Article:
By: Caroline Downey
A majority of American adults say they’ve been personally impacted by the substance-abuse crisis plaguing the country.
Two-thirds of adults said either they or a family member had been addicted to substances, were homeless at one point due to addiction, or suffered a drug overdose that led to an emergency-room visit, hospitalization, or death, according to a health-tracking poll released Tuesday by the Kaiser Family Foundation.
Substances for the purposes of the poll include prescription painkillers; illegal drugs such as heroin, fentanyl, methamphetamine, or cocaine; or alcohol. The largest percentage, 13 percent, said they might have been addicted to alcohol, while 5 percent said the same for prescription painkillers and 4 percent for narcotics.
Exposure to or experience with the substance-abuse crisis in the U.S. appears to be disproportionately felt by lower-income groups, the poll indicates.
Overall, one in five adults, or 19 percent, said they have personally been addicted to drugs or alcohol, had a drug overdose requiring an ER visit or hospitalization, or experienced homelessness because of an addiction. Among adults who generate under $40,000 a year in household income, 25 percent attest to the same circumstances. The percentage of those affected by addiction decreases with increases in affluence, the poll shows. Eighteen percent of adults with a household income between $40,000 and $90,000 reported these same circumstances, and 16 percent of adults with an annual household income of $90,000 or more reported them.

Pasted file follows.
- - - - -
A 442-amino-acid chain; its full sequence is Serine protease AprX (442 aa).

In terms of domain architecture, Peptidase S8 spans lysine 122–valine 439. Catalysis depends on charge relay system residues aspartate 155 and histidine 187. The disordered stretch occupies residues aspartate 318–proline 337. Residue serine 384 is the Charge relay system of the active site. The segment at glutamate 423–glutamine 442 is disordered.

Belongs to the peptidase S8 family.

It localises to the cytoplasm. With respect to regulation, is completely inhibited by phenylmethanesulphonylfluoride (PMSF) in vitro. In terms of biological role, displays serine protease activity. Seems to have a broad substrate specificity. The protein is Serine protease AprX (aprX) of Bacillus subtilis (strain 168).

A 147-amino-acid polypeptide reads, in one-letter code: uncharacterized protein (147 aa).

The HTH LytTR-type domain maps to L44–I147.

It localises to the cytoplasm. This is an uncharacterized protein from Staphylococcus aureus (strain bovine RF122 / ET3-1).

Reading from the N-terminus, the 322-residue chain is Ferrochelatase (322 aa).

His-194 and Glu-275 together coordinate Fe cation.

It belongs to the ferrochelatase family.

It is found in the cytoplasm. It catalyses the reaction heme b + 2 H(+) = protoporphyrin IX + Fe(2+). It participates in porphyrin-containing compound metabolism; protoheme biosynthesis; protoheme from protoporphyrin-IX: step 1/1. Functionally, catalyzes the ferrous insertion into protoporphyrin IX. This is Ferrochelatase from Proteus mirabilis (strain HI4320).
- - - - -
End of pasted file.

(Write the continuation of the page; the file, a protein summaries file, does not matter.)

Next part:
Addiction is also suffered more in white communities, compared with black and Hispanic communities, the poll suggests. While 67 percent of white adults responded that someone in their family has experienced addiction or overdose, 58 percent of black adults and 56 percent of Hispanic adults responded the same. Addiction to alcohol and prescription painkillers, more severe among white adults, is driving most of the disparity, according to the poll.
Even for adults who haven’t directly had an incident of drug abuse in their own lives, the fear of substance abuse in their families is significant. Over half of adults, at 51 percent, are worried that someone in their family will develop a substance-use disorder or an addiction to drugs or alcohol, the poll said.
The survey, conducted July 11-19, 2023, involved a nationally representative sample of 1,327 U.S. adults. The margin of sampling error was plus or minus 3 percentage points.
As the border crisis continues to degenerate, the lethal narcotic fentanyl has flooded into the U.S.
“Fentanyl is the greatest threat to Americans today. It kills more Americans between the ages of 18 to 45 than terrorism, than car accidents, than cancer, than COVID. It kills nearly 200 Americans every day. And the number of children under 14 dying from fentanyl poisoning has increased at an alarming rate,” Drug Enforcement Administration spokeswoman Anne Milgram said in a press release. The CDC estimates that there were over 80,000 opioid-overdose deaths in the United States during 2021.
Another four in ten adults interviewed for the poll are concerned that someone in their family will unintentionally consume the drug fentanyl, while a third are concerned that someone in their family will overdose on opioids.
Downey (2023). Article retrieved from National Review.
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